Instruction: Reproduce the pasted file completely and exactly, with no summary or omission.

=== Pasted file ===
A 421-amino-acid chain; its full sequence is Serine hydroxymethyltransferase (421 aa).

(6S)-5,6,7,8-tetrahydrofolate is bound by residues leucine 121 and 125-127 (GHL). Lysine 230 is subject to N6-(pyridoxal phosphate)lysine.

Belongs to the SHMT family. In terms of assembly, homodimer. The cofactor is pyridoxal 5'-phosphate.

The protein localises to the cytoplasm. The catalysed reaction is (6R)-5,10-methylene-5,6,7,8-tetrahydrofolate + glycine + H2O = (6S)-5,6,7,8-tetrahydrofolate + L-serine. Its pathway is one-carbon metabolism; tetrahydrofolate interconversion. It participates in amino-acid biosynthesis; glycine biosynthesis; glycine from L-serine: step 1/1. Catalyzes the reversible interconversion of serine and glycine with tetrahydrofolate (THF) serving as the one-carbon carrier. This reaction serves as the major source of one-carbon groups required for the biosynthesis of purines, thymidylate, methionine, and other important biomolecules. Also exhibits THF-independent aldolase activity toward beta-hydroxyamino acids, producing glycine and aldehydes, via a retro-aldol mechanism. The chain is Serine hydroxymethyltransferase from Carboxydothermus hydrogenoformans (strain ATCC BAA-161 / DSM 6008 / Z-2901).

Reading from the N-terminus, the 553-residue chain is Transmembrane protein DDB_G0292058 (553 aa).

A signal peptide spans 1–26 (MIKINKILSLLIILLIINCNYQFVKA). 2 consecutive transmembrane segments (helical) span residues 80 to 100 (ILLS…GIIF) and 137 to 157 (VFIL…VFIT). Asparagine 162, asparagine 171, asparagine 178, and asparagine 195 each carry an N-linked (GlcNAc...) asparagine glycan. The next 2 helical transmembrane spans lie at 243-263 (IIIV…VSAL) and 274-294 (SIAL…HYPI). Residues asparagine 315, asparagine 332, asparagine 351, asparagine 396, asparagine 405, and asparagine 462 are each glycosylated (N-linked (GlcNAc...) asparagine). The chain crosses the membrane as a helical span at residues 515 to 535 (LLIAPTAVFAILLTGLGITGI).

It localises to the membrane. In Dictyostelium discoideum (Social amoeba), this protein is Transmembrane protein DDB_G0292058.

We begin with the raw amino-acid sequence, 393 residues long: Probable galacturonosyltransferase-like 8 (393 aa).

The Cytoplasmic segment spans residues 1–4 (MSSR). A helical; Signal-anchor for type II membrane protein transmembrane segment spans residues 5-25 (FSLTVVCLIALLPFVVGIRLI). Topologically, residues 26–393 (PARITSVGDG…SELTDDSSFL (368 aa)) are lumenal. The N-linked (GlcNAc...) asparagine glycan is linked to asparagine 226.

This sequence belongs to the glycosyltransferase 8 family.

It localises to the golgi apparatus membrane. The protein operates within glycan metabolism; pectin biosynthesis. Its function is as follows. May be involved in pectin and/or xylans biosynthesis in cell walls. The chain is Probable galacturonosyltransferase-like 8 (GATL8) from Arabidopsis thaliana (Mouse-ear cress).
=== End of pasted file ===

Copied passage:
A 421-amino-acid chain; its full sequence is Serine hydroxymethyltransferase (421 aa).

(6S)-5,6,7,8-tetrahydrofolate is bound by residues leucine 121 and 125-127 (GHL). Lysine 230 is subject to N6-(pyridoxal phosphate)lysine.

Belongs to the SHMT family. In terms of assembly, homodimer. The cofactor is pyridoxal 5'-phosphate.

The protein localises to the cytoplasm. The catalysed reaction is (6R)-5,10-methylene-5,6,7,8-tetrahydrofolate + glycine + H2O = (6S)-5,6,7,8-tetrahydrofolate + L-serine. Its pathway is one-carbon metabolism; tetrahydrofolate interconversion. It participates in amino-acid biosynthesis; glycine biosynthesis; glycine from L-serine: step 1/1. Catalyzes the reversible interconversion of serine and glycine with tetrahydrofolate (THF) serving as the one-carbon carrier. This reaction serves as the major source of one-carbon groups required for the biosynthesis of purines, thymidylate, methionine, and other important biomolecules. Also exhibits THF-independent aldolase activity toward beta-hydroxyamino acids, producing glycine and aldehydes, via a retro-aldol mechanism. The chain is Serine hydroxymethyltransferase from Carboxydothermus hydrogenoformans (strain ATCC BAA-161 / DSM 6008 / Z-2901).

Reading from the N-terminus, the 553-residue chain is Transmembrane protein DDB_G0292058 (553 aa).

A signal peptide spans 1–26 (MIKINKILSLLIILLIINCNYQFVKA). 2 consecutive transmembrane segments (helical) span residues 80 to 100 (ILLS…GIIF) and 137 to 157 (VFIL…VFIT). Asparagine 162, asparagine 171, asparagine 178, and asparagine 195 each carry an N-linked (GlcNAc...) asparagine glycan. The next 2 helical transmembrane spans lie at 243-263 (IIIV…VSAL) and 274-294 (SIAL…HYPI). Residues asparagine 315, asparagine 332, asparagine 351, asparagine 396, asparagine 405, and asparagine 462 are each glycosylated (N-linked (GlcNAc...) asparagine). The chain crosses the membrane as a helical span at residues 515 to 535 (LLIAPTAVFAILLTGLGITGI).

It localises to the membrane. In Dictyostelium discoideum (Social amoeba), this protein is Transmembrane protein DDB_G0292058.

We begin with the raw amino-acid sequence, 393 residues long: Probable galacturonosyltransferase-like 8 (393 aa).

The Cytoplasmic segment spans residues 1–4 (MSSR). A helical; Signal-anchor for type II membrane protein transmembrane segment spans residues 5-25 (FSLTVVCLIALLPFVVGIRLI). Topologically, residues 26–393 (PARITSVGDG…SELTDDSSFL (368 aa)) are lumenal. The N-linked (GlcNAc...) asparagine glycan is linked to asparagine 226.

This sequence belongs to the glycosyltransferase 8 family.

It localises to the golgi apparatus membrane. The protein operates within glycan metabolism; pectin biosynthesis. Its function is as follows. May be involved in pectin and/or xylans biosynthesis in cell walls. The chain is Probable galacturonosyltransferase-like 8 (GATL8) from Arabidopsis thaliana (Mouse-ear cress).